Bordeaux has a problem with over-alcoholic Merlot.
The reason is climate change.
Bordeaux’s Climate Change
A “headline grabber” (that I missed), now Bordeaux can contain four new red grape varieties and two whites. Traditionally, our Bordeaux is mostly made from Merlot, Cabernet Sauvignon, and Cabernet Franc. Because the new varieties ripen later, they are appropriate for global warming.
Since the mid-1950s, Bordeaux’s average annual temperatures have climbed 3.6 degrees (as of 2020). During 2019, vineyards endured 106 degrees Fahrenheit.
Bordeaux’s grape vines responded to the heat with more sugar. Then, when the grape juice ferments, the elevated sugar content creates more alcohol. Less acidic, “more boozy,” sugary grapes change wine flavor. As for the alcohol (abv) content, it skyrocketed from a traditional 13 or 13.5 percent to 14 or even 15 percent.
In Bordeaux, that is a problem.
Growers at one vineyard are experimenting with heat tolerant grapes. Mapping also has some potential–if they can identify micro patches of land that retain traditional temperatures. Meanwhile, in the lab, scientists are looking for yeast strains that, even with more sugar, produce the same amount of alcohol. For Merlot, they’ve even tried clones but with little success.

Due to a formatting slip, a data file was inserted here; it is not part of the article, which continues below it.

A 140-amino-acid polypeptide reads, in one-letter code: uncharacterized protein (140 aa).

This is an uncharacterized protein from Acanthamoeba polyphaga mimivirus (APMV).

Others have been planting more forests and hedges. Adding animals and insects, the goal is partially replacing Bordeaux’s 270,000 acres of vines with some biodiversity. (Napa has 45,000 acres.)
A last resort, the solution could lie with you and me. We just have to decide that we like our Bordeaux made from a climate changed grape.
Our Bottom Line: Factors of Production
For economists, it is all about the factors of production. Adjusting to global warming, our land, labor, and capital will have to change. So yes, growers are trying for more biodiverse land. New fermenting processes will require capital innovation. However, basic to it all, labor, shown through new human capital (new learning) will innovate.
Ostensibly about wine, instead, as a prototype for the global warming response, aren’t we really talking about much more?
My sources and more: The Washington Post (the source of our featured image) had a good introduction to the impact of Bordeaux’s climate change on its vineyards. From there, the Wine Enthusiast had more detail.